The Review Process

All submitted manuscripts are carefully assessed by the member of editorial board for their potential suitability. The manuscripts may also be sent to other experts for further input towards this decision. To save authors and external reviewers’ time, only those manuscripts judged most likely to meet our editorial criteria are sent out for formal peer review (the criteria are novelty, significance, importance and strong evidence for the conclusions that are drawn).

Manuscripts that are sent for formal review normally go to three reviewers. Based on their advice, the editor decides to: accept the manuscript, with or without minor revision; invite the authors to revise the manuscript to address specific concerns before a final decision is reached; or reject the manuscript on grounds of insufficient conceptual advance or major technical limitations.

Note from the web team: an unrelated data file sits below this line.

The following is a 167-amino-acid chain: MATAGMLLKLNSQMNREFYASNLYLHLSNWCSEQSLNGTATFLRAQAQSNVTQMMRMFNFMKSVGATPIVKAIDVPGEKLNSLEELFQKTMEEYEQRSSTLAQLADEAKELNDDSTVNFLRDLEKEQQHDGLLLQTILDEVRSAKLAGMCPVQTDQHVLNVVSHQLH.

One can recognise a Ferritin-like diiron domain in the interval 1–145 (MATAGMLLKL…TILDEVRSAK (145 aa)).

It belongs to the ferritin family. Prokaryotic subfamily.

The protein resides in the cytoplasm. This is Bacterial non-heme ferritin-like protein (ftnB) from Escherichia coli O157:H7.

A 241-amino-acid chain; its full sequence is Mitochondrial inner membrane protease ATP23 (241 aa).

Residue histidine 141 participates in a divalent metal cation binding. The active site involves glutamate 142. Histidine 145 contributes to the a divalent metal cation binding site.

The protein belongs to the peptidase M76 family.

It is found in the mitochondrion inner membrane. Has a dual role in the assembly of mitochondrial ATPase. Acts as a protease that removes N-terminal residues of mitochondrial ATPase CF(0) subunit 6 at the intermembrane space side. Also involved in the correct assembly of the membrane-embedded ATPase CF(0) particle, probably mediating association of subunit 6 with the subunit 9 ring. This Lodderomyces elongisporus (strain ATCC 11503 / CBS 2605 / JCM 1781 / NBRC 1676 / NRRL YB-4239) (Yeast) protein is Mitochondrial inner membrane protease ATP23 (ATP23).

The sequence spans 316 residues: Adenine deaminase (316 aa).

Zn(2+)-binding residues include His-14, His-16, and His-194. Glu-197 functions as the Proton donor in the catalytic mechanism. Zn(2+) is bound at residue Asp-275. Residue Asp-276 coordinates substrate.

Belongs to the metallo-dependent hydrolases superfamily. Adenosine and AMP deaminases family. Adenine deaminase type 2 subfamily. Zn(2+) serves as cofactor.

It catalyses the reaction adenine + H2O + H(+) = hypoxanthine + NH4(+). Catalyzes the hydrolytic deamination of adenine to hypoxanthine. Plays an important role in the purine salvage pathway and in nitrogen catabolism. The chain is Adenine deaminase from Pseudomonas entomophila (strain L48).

Reviewers may recommend a particular course of action in their confidential comments to the editor, but should bear in mind that the editors may have to make a decision based on conflicting advice. Furthermore, editorial decisions are not a matter of counting votes or numerical rank assessments, but rather are based on an evaluation of the strengths of the arguments raised by each reviewer and by the authors. The most useful reviewers’ reports, therefore, are those that set out clear and substantiated arguments and concrete recommendations for the improvements necessary to achieve suitability for